I recently began rereading David Cook’s excellent work, Understanding Jihad, published by the University of California Press in 2005. Cook is Associate Professor in the Department of Religion at Rice University and author of five scholarly books on Islam. I first read it nearly a decade ago and had forgotten how engaging it is as he traces the historical development of jihad in the Islamic world. I was quickly reminded when, coming only to page six, I read the following: “It was in this context that jihad arose, and the campaigns to gain adherents and control territory constituted the focus of the community’s activity during the last nine years of the Prophet’s life. Muhammad is recorded as having participated in at least twenty-seven campaigns and deputized some fifty-nine others- an average of no fewer than nine campaigns annually.” The Prophet Muhammad participated in or sanctioned eighty-six military campaigns? The number is striking. Particularly when one considers that Professor Cook is referring to the founder of one of the world’s great religions (with 1.6 billion current followers).
Certainly, there are a variety of historical contexts and circumstances under which Muhammad participated in or sanctioned these various battles (as highlighted in such authoritative sources as the Qur’an and Hadith). Arabia in the seventh-century was a rough place and if Islam was to thrive and survive in its early years it had to defend itself. Yet not all of those eighty-six instances of military campaigning carried out toward the end of Muhammad’s life would necessarily be seen as necessary or justifiable from a modern post-Enlightenment western perspective (e.g. circumstances leading to the Battle of Badr, conflict with the Jewish tribes of Medina, etc…).
Cook’s comments had me thinking about the topic of violence and its connection to (specifically) the founders of the Abrahamic religions. As a historian of religion and crusading, I know well that the association or justification of violence in the name of faith is certainly not unique to Islam. Christians and Jews have embraced their own rationales for engaging in holy wars or violence. Yet when we focus more narrowly on the early religious founders of these major faiths, not all founders are equal in this regard.
One might contrast, for example, the traditional narratives of the life of Jesus of Nazareth with those of the Prophet Muhammad. If we accept the Gospels as reliable historical sources, Jesus was a non-violent man better known for his command to “turn the other cheek,” rather than commit acts of violence even when seemingly justified. He rebuked the apostle Peter, for example, for daring to cut off the ear of a soldier who had come to arrest him. Moreover, so far as we know, Jesus never called for (much less participated in) a holy war against either the Romans, who forcibly occupied Jewish lands, or the Jews, who sometimes violently rejected his message.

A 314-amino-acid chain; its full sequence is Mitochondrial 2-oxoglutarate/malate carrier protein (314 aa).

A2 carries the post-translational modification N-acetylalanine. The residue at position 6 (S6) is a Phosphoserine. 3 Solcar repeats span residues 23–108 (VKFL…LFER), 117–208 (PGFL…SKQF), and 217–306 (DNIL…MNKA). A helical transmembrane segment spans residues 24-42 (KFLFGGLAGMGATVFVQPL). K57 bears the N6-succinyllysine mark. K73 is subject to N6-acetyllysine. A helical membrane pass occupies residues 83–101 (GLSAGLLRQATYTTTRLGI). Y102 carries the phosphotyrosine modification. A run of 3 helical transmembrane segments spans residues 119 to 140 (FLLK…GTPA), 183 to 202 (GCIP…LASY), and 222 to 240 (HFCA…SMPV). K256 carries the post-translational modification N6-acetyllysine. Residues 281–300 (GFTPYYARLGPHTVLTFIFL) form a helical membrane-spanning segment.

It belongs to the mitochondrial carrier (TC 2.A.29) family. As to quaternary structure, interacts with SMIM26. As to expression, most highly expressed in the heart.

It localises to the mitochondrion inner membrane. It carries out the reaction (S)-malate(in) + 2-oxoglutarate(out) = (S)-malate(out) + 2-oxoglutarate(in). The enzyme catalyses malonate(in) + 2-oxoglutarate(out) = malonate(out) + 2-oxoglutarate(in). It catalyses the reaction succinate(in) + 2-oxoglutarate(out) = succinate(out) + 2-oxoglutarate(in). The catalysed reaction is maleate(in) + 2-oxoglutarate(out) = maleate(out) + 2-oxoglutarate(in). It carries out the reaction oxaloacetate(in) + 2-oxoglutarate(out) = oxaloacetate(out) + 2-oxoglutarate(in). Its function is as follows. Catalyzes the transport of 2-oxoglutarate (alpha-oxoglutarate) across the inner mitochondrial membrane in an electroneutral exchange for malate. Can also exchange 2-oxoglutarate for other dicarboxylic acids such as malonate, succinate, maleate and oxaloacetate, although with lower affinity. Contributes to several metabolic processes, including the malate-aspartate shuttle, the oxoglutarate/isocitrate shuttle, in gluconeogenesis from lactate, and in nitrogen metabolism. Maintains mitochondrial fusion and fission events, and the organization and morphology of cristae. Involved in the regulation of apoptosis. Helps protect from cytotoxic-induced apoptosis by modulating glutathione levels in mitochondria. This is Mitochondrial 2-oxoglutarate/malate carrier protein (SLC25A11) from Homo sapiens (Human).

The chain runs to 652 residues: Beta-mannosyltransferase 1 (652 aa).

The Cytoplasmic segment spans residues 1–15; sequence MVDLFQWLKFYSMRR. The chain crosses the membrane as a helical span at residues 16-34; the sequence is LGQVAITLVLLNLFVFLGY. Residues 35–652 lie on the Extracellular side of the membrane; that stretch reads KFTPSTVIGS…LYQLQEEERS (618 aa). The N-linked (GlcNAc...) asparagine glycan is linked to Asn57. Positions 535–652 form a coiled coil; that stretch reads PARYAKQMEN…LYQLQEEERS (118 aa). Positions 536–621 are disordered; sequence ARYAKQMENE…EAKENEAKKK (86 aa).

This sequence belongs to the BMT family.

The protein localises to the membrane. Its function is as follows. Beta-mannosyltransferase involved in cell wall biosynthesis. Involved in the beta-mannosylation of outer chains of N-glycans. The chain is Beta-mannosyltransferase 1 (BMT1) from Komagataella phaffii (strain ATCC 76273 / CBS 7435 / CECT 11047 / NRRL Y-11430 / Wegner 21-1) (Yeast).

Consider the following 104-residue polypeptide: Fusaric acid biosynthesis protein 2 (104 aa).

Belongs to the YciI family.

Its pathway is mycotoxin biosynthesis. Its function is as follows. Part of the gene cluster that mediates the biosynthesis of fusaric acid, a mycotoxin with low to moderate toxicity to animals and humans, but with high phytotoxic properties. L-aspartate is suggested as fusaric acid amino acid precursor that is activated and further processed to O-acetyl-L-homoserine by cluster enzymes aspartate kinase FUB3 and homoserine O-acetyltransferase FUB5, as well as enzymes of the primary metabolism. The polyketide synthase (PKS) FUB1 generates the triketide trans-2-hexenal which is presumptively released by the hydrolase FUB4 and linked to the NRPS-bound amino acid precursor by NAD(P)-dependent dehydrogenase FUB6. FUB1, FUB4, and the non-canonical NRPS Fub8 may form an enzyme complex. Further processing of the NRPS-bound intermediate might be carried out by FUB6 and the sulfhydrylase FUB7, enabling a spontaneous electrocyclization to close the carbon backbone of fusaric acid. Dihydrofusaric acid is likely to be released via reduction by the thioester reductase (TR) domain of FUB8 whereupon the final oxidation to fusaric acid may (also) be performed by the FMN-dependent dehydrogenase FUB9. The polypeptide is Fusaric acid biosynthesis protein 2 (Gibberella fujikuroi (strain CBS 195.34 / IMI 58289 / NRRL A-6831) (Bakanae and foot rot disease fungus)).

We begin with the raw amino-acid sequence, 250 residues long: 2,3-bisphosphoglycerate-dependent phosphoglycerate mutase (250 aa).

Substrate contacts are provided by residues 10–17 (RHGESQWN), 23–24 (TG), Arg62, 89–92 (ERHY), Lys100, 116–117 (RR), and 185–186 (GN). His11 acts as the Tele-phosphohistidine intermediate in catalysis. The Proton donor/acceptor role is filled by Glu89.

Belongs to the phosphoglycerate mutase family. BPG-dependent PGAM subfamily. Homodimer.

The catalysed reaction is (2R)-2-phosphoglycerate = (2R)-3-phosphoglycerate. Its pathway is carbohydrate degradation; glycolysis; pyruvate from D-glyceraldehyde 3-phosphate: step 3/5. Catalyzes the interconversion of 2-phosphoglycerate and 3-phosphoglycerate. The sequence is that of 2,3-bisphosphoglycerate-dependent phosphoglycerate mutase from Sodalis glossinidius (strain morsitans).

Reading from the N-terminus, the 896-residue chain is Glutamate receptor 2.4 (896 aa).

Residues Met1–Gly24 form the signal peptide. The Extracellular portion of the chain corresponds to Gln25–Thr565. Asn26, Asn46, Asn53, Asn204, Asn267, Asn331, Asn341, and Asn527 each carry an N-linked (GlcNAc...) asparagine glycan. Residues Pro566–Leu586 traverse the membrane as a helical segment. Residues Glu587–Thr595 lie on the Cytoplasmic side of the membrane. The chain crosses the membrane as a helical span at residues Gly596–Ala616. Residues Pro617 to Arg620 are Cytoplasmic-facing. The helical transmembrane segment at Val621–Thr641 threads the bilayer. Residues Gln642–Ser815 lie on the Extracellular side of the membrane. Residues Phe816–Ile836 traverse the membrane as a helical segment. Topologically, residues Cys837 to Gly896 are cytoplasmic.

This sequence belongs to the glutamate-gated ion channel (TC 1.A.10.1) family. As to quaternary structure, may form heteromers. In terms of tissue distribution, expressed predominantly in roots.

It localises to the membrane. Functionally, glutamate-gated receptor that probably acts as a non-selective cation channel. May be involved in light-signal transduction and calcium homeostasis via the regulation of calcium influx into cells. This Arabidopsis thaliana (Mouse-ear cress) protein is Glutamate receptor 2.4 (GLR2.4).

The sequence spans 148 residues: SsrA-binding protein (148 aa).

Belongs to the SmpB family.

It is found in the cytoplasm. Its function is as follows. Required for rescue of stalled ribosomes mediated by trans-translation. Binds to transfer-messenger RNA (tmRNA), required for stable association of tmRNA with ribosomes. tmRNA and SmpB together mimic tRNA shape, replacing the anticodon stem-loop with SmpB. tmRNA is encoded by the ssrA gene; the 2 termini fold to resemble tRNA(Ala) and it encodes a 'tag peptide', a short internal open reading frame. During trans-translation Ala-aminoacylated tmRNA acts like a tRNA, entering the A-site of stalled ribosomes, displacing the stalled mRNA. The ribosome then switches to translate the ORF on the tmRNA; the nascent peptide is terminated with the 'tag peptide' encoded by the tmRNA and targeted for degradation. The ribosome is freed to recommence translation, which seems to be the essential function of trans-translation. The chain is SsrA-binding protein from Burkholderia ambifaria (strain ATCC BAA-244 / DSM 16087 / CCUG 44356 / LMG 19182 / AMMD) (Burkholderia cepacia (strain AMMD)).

This is not to say that Jesus never would have sanctioned violence under any circumstances. Indeed, the reason Peter was likely carrying a sword in the first place was because (as the Gospel of Luke states) Jesus commanded his followers carry at least two of them (Luke 22:38). In other words, as this verse suggests, Jesus and his followers were armed as they made their travels during his ministry. Jesus may have objected to Peter intervening with his arrest, but that does not necessarily mean Jesus opposed Christians using force to defend others. Christ, according to the Christian narrative, had to be crucified for the salvation of mankind. Peter was unthinkingly trying to prevent that. Other verses suggest Jesus could be prone to fits of anger. He famously, for example, violently over-turns the moneychangers table as he thought they were desecrating the Temple (Matt. 21:12), but so far as we know he did not harm anyone or shed blood during this incident.
Other New Testament verses, although not specifically in reference to Jesus, provide much stronger calls to violence, as is justified in the case of rulers. In Romans 13:3-4, the apostle Paul writes: “For rulers are not a cause of fear for good behavior, but for evil. Do you want to have no fear of authority? Do what is good and you will have praise from the same; for it is a minister of God to you for good. But if you do what is evil, be afraid; for it does not bear the sword for nothing; for it is a minister of God, an avenger who brings wrath on the one who practices evil.” Romans 13: 3-4 This represents a clear justification from the New Testament for the legitimate use of force by the state. It’s even more striking when one considers the broader context. Paul was writing to Christians living in Rome under the authority of the pagan Roman emperor (who nevertheless acts as a “minister of God” who “bears the sword” to bring wrath on evil doers). That the emperor was a pagan did not lessen his authority to use force in Paul’s view. But these are Paul’s words. Let’s get back to Jesus.
Even though Jesus may have sanctioned his followers to carry swords, even commanding them to do so, such an act obviously doesn’t compare to Muhammad’s personal participation or sanctioning of no less than eighty-six battles. A better comparison might come from the Hebrew Scriptures, where God calls the Israelites into often-brutal battle on several occasions against their various enemies.